to an unknown audience
Turing on Sonnet-Writing Machines/  /May 10, 2007
Plowing through Alan Turing: The Enigma, I learned and recalled a lot about Turing, including his initial paper on computability (the question of what can be computed), his code-breaking work during the war, and his work developing some of the first digital computers—but I kept forgetting that he was also one of the first proponents of artificial intelligence. In various quotations throughout the book, he seems to take it as obvious that computers could simulate human intelligence—a possibility which seems quite optimistic today and, you'd have thought, nearly inconceivable in 1950. Turing labors to produce programs that calculate prime numbers, and even then they crap out at something like 2^300. Yet still he thinks it quite likely that by the year 2000 computers would be playing chess, writing sonnets, and doing everything else that humans do. It occurs to me that the limitations of scale are the last thing you think about when presented with a new technology: your mind runs right to the infinite limit of the thing, since you have no real concept of how difficult it is to scale such a new thing.

Anyway, what I wanted to share was this interesting quote, which sheds a lot of light on what he imagined for artificial intelligence:

I certainly hope and believe that no great efforts will be put into making machines with the most distinctively human, but non-intellectual characteristics, such as the shape of the human body. It appears to me to be quite futile to make such attempts and their results would have something like the unpleasant quality of artificial flowers. Attempts to produce a thinking machine seem to me to be in a different category.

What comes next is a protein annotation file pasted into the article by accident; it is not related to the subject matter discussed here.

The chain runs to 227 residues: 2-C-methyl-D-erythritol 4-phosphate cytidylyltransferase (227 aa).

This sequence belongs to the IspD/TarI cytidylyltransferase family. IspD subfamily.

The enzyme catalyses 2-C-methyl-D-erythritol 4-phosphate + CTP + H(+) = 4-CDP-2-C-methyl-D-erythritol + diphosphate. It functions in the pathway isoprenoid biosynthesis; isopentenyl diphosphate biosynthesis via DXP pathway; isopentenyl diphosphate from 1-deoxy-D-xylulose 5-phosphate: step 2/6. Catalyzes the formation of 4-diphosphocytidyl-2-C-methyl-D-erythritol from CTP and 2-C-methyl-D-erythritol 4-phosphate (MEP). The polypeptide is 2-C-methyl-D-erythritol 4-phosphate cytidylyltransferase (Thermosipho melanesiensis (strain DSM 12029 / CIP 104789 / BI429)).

Alan Turing, quoted in Andrew Hodges, Alan Turing: The Enigma, p. 420

I am one of those people who thinks that an important component of our learning and intelligence (at least of the sonnet-writing variety) is rooted in our bodily experience, and conception of the body. So a machine that had "human" intelligence but didn't have a human-like body would be, arguably, something different—perhaps a human level of intelligence but not a human intelligence—and the difference would be discernable in the creature's writings.

The same belief seems to be reflected in this bit, from a London Times interview with Turing in 1949:

... I do not see why it [a computer] should not enter any one of the fields normally covered by the human intellect, and eventually compete on equal terms.

I do not think you can even draw the line about sonnets, though the comparison is perhaps a little bit unfair because a sonnet written by a machine will be better appreciated by another machine.

ibid., p. 406

This is not entirely true, I think, because I appreciate poems like those written by Alfred, a poetry-generating computer program; but then, it's in rather a different way than I do those written by (say) Robert Hass or Anne Carson.

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